Dr. Stephanie Amerian

Dr. Stephanie Amerian


Dr. Stephanie Amerian teaches U.S. History. She received a BA in History from UC-Berkeley and an MA and PhD in History from UCLA. Her areas of expertise include late 19th to mid-20th century Urban History, Gender and Sexuality, Consumerism, and the Cold War. She is currently the chair of the Program Review joint committee of the Academic Senate. She has assisted department colleagues in the History Oral History Internship Program and Peer Mentoring Program, and led the Quinn Internship, partnering with the UCLA Bunch Center for African American Studies to have SMC students digitize the manuscript archive of Dr. Alfred Quinn, a long-time SMC instructor and member of the Board of Trustees. She is currently developing a new course on LGBTQ US History.

Course Offerings

  • History 10: Ethnicity in American Culture
  • History 11: United States Through Reconstruction
  • History 12: United States Since Reconstruction
  • History 52: Women in American Culture



Journal Articles

  • “The Fashion Gap: the Cold War Politics of American and Soviet Fashion, 1945-1959,” Journal of Historical Research in Marketing 8.1, Special Issue: The Cold War and Marketing (January 2016): 65-82.
  • “Fashioning and Selling the American Look: Dorothy Shaver and Modern Art,” Investigaciones de Historia Económica - Economic History Research 12 (2016): 100-108. 
  • “‘Buying European’: the Marshall Plan and American Department Stores,” Diplomatic History 39.1 (January 2015): 45-69.
  • Silk, Y., Silver, D., Amerian, S., Nishimura, C., Boscardin, C.K. (2009). Using Classroom Artifacts to Measure the Efficacy of Professional Development. CRESST Report 761. National Center for Research on Evaluation, Standards, and Student Testing (CRESST). University of California, Los Angeles.


  • Review of Deborah A. Harris and Patti Giuffre, Taking the Heat: Women Chefs and Gender Inequality in the Professional Kitchen in Enterprise & Society (March 2020).
  • “Make America Stylish Again,” review of Linda Przybyszewski, The Lost Art of Dress: The Women Who Once Made America Stylish in Reviews in American History (December 2017).
  • Review of Vicki Howard, From Main Street to Mall: the Rise and Fall of the American Department Store, in Enterprise & Society: The International Journal of Business History (June 2017).
  • Review of Sean Nixon, Hard Sell: Advertising, Affluence and Transatlantic Relations, c. 1951-69, in H-Diplo, H-Net Reviews (October 2016).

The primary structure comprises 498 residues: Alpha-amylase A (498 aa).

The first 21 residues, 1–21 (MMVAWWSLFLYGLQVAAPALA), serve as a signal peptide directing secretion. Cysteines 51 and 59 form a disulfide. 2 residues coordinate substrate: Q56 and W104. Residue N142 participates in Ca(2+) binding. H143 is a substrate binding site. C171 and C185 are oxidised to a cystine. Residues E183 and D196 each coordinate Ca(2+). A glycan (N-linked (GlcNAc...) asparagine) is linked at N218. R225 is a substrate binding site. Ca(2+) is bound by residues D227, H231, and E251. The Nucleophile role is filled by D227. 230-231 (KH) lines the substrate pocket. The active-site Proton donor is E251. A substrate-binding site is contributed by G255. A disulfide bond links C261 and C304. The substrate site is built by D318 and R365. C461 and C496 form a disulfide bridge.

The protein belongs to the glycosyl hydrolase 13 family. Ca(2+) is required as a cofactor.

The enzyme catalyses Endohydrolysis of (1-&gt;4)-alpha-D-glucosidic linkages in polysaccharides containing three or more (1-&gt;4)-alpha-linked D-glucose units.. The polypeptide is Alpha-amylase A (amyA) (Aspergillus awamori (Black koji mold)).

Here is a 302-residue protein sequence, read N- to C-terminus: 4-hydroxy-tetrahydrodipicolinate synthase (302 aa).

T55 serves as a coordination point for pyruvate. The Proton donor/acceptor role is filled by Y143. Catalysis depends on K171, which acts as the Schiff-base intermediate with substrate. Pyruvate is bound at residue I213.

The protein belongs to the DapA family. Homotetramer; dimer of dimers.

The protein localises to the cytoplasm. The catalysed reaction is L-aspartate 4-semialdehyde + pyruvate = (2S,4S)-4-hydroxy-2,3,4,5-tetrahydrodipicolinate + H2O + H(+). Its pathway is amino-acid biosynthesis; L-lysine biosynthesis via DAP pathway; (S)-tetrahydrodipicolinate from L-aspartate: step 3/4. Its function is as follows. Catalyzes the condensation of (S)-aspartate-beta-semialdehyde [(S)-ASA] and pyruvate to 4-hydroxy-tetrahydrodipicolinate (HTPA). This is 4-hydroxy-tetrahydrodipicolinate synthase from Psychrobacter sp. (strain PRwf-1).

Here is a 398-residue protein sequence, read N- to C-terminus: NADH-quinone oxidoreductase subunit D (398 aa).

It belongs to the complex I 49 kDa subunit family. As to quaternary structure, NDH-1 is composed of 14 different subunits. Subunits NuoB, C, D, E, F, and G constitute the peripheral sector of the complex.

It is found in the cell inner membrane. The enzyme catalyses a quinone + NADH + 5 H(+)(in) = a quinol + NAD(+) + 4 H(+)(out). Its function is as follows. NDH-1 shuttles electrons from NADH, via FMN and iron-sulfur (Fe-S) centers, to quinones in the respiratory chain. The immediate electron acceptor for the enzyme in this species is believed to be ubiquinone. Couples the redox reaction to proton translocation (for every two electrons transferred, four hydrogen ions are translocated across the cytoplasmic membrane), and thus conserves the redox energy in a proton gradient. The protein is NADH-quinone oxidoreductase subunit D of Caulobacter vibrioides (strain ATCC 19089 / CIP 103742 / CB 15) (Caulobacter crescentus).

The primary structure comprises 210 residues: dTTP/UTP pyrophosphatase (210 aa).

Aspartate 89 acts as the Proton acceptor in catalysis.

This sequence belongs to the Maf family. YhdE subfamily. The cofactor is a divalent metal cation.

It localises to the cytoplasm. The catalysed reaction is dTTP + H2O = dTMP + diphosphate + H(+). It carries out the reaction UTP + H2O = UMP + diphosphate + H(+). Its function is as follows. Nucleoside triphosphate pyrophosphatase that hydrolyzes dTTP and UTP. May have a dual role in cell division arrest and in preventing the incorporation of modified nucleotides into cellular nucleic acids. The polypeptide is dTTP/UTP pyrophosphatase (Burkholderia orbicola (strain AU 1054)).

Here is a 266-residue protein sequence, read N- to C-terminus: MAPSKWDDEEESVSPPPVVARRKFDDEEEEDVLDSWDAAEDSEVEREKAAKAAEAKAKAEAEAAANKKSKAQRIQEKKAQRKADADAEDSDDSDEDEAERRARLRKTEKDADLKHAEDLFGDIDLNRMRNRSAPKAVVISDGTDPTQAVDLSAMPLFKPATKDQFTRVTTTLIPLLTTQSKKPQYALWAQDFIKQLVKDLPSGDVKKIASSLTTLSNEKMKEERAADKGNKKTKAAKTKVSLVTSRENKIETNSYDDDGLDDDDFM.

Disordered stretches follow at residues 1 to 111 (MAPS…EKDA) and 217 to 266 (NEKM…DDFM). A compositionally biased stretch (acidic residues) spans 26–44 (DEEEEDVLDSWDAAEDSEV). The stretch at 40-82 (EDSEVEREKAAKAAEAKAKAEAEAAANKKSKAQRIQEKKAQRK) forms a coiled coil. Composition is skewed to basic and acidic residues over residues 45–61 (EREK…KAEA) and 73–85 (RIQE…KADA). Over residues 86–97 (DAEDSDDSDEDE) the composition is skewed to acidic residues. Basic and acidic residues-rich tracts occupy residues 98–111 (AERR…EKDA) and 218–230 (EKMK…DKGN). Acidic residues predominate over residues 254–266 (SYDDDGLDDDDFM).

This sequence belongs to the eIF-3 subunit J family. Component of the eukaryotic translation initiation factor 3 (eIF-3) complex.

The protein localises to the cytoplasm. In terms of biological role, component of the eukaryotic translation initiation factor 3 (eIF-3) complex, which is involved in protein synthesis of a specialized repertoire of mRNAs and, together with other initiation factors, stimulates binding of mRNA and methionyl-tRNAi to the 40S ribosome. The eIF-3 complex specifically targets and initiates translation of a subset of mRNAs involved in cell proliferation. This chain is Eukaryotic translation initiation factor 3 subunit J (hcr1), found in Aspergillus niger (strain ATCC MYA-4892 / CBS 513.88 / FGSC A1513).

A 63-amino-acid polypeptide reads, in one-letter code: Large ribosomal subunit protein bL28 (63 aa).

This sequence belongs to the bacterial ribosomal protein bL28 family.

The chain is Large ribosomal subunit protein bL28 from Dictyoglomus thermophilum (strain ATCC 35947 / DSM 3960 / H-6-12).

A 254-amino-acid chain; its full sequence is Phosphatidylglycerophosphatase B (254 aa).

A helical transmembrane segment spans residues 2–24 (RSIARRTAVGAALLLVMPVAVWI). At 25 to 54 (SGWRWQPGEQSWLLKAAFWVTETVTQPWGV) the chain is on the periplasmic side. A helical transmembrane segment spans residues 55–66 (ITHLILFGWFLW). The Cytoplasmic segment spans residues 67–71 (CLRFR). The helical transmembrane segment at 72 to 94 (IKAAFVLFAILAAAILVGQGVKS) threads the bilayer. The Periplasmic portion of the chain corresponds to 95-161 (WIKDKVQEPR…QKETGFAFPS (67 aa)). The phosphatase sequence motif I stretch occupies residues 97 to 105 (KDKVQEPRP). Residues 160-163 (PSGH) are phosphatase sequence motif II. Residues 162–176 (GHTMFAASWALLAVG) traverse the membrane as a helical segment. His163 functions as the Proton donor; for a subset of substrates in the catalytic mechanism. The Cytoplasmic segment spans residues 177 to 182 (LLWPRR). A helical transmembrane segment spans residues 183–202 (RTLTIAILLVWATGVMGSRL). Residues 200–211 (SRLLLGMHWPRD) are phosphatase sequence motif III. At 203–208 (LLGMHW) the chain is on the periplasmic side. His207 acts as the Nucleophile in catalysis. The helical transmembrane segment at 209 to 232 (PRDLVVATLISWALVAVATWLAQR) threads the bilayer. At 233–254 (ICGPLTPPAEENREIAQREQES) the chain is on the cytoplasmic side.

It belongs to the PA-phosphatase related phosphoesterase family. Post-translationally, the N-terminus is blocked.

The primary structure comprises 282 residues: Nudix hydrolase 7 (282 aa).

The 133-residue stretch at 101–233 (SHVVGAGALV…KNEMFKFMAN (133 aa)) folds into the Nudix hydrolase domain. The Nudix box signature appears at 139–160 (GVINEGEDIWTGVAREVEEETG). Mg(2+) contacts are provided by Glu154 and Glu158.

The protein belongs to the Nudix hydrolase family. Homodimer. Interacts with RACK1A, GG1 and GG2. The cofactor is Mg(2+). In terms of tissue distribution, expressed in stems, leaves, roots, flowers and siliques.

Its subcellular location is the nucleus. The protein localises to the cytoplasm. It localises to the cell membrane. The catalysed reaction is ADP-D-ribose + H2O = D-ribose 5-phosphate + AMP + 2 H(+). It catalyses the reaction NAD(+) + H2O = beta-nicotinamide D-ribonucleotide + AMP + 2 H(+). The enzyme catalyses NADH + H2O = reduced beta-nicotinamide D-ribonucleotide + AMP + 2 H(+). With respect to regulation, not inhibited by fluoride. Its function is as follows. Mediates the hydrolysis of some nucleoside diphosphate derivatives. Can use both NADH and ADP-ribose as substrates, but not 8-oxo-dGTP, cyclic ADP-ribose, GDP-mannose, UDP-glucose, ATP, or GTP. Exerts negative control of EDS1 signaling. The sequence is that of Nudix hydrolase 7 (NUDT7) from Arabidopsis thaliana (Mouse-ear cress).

• Review of Brent Shannon, The Cut of His Coat: Men, Dress, and Consumer Culture in Britain, 1860-1914, in Enterprise & Society: The International Journal of Business History (March 2010).


Grants and Awards

  • Bridging Cultures at Community Colleges, American Historical Association and National Endowment for the Humanities (2012 - 2015)           
    • Three-year professional development program to incorporate Pacific and Atlantic perspectives into the U.S. History curriculum.
  • Halloran Prize in the History of Corporate Responsibility, Business History Conference and the Center for Ethical Business Cultures at University of St. Thomas (2013)
  • Semifinalist for the Herman E. Krooss Prize for Best Dissertation in Business History, Business History Conference (2013)
  • Mary Wollstonecraft Dissertation Award, Center for the Study of Women, UCLA (2011)
    • Prize for best Ph.D. dissertation on women and/or gender using historical materials.


Presentations and Invited Lectures

  • “Cold War Consumer ‘Freedom’: Dorothy Shaver and American Fashion,” paper presented at American Historical Association annual conference, Denver (January 2017).
  • “Dorothy Shaver and the Keys to Her Success,” invited lecture at “Women in New York Fashion” symposium, Parsons School of Design, New York City (November 2015).
  • “Lessons Learned from the AHA’s Bridging Cultures Program,” roundtable participant at American Historical Associationannual conference, New York City (January 2015).
  • “‘A Store is a Citizen’: Civic Culture and Consumer Culture at Lord & Taylor Department Store, 1945-1959,” paper presented at Histories of American Capitalism, Cornell University (November 2014).
  • “Fashioning a Women’s Network in Interwar New York City,” paper presented at Intercontinental Cross-Currents: Women’s (Net-)Works across Europe and the Americas (1789-1939), Martin Luther University, Halle-Wittenberg, Germany (December 2013).
  • “The Fashion Group: the Women’s Network in 1930s Fashion,” paper presented at the Western Association of Women Historians conference, Portland State University (May 2013).
  • “‘A Store is a Citizen’: Civic Culture and Consumer Culture at Lord & Taylor Department Store, 1945-1959,” paper presented at the Business History Conference, Columbus, OH (March 2013).
    • This paper won the Halloran Prize in the History of Corporate Responsibility.
  • “Consuming to Rebuild Europe: Department Stores and the Marshall Plan,” paper presented at History of Consumer Culture: Genealogies of Curiosity and Material Desire, Gakushuin University, Tokyo (March 2012).
  • “‘No. 1 Career Woman’: Dorothy Shaver, Femininity, and Feminism in 1930s and 1940s New York,” paper presented at the Western Association of Women Historians conference, Huntington Library, CA (April 2011).
  • “Fighting Communism with Clothes: Cold War Fashion and American Consumerism, 1945-1959,” paper presented at Cold War Cultures: Transnational and Interdisciplinary Perspectives, University of Texas, Austin (October 2010).
  • “The Art of Selling Style at Lord & Taylor, 1924-1945,” paper presented at Distribution Networks for Textiles and Dress, c. 1700-1945, Centre for the History of Retailing and Distribution, University of Wolverhampton, England (September 2010).